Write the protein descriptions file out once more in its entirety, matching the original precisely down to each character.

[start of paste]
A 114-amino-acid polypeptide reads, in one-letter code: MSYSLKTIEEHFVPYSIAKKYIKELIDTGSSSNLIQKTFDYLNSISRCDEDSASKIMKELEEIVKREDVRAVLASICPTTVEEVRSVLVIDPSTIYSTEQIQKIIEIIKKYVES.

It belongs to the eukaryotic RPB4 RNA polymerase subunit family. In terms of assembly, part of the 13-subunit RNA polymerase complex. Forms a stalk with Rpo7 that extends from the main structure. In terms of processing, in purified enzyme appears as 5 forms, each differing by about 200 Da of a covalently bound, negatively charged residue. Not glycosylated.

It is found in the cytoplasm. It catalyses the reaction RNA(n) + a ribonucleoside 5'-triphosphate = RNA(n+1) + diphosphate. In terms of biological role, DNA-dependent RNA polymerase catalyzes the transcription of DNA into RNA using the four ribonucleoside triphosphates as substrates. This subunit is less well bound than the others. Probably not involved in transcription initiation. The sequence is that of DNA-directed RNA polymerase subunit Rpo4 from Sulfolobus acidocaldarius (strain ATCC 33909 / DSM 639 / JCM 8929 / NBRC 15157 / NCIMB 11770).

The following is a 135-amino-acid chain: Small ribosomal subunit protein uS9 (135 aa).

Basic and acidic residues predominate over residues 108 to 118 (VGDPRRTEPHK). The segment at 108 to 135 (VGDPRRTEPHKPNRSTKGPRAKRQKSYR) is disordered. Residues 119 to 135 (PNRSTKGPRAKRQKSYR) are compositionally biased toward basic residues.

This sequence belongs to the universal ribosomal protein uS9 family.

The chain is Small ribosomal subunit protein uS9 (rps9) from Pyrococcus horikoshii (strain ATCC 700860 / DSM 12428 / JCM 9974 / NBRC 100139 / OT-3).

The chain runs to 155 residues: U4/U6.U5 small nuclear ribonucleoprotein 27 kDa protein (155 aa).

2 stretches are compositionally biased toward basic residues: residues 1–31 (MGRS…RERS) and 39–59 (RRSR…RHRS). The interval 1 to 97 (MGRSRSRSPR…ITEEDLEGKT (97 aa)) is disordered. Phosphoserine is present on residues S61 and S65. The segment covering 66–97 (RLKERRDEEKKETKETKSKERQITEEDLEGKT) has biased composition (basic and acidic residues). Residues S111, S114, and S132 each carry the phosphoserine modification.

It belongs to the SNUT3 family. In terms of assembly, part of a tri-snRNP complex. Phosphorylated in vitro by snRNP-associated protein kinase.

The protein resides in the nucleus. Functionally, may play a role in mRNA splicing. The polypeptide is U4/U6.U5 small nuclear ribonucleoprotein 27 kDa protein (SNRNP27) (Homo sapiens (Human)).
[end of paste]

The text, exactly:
A 114-amino-acid polypeptide reads, in one-letter code: MSYSLKTIEEHFVPYSIAKKYIKELIDTGSSSNLIQKTFDYLNSISRCDEDSASKIMKELEEIVKREDVRAVLASICPTTVEEVRSVLVIDPSTIYSTEQIQKIIEIIKKYVES.

It belongs to the eukaryotic RPB4 RNA polymerase subunit family. In terms of assembly, part of the 13-subunit RNA polymerase complex. Forms a stalk with Rpo7 that extends from the main structure. In terms of processing, in purified enzyme appears as 5 forms, each differing by about 200 Da of a covalently bound, negatively charged residue. Not glycosylated.

It is found in the cytoplasm. It catalyses the reaction RNA(n) + a ribonucleoside 5'-triphosphate = RNA(n+1) + diphosphate. In terms of biological role, DNA-dependent RNA polymerase catalyzes the transcription of DNA into RNA using the four ribonucleoside triphosphates as substrates. This subunit is less well bound than the others. Probably not involved in transcription initiation. The sequence is that of DNA-directed RNA polymerase subunit Rpo4 from Sulfolobus acidocaldarius (strain ATCC 33909 / DSM 639 / JCM 8929 / NBRC 15157 / NCIMB 11770).

The following is a 135-amino-acid chain: Small ribosomal subunit protein uS9 (135 aa).

Basic and acidic residues predominate over residues 108 to 118 (VGDPRRTEPHK). The segment at 108 to 135 (VGDPRRTEPHKPNRSTKGPRAKRQKSYR) is disordered. Residues 119 to 135 (PNRSTKGPRAKRQKSYR) are compositionally biased toward basic residues.

This sequence belongs to the universal ribosomal protein uS9 family.

The chain is Small ribosomal subunit protein uS9 (rps9) from Pyrococcus horikoshii (strain ATCC 700860 / DSM 12428 / JCM 9974 / NBRC 100139 / OT-3).

The chain runs to 155 residues: U4/U6.U5 small nuclear ribonucleoprotein 27 kDa protein (155 aa).

2 stretches are compositionally biased toward basic residues: residues 1–31 (MGRS…RERS) and 39–59 (RRSR…RHRS). The interval 1 to 97 (MGRSRSRSPR…ITEEDLEGKT (97 aa)) is disordered. Phosphoserine is present on residues S61 and S65. The segment covering 66–97 (RLKERRDEEKKETKETKSKERQITEEDLEGKT) has biased composition (basic and acidic residues). Residues S111, S114, and S132 each carry the phosphoserine modification.

It belongs to the SNUT3 family. In terms of assembly, part of a tri-snRNP complex. Phosphorylated in vitro by snRNP-associated protein kinase.

The protein resides in the nucleus. Functionally, may play a role in mRNA splicing. The polypeptide is U4/U6.U5 small nuclear ribonucleoprotein 27 kDa protein (SNRNP27) (Homo sapiens (Human)).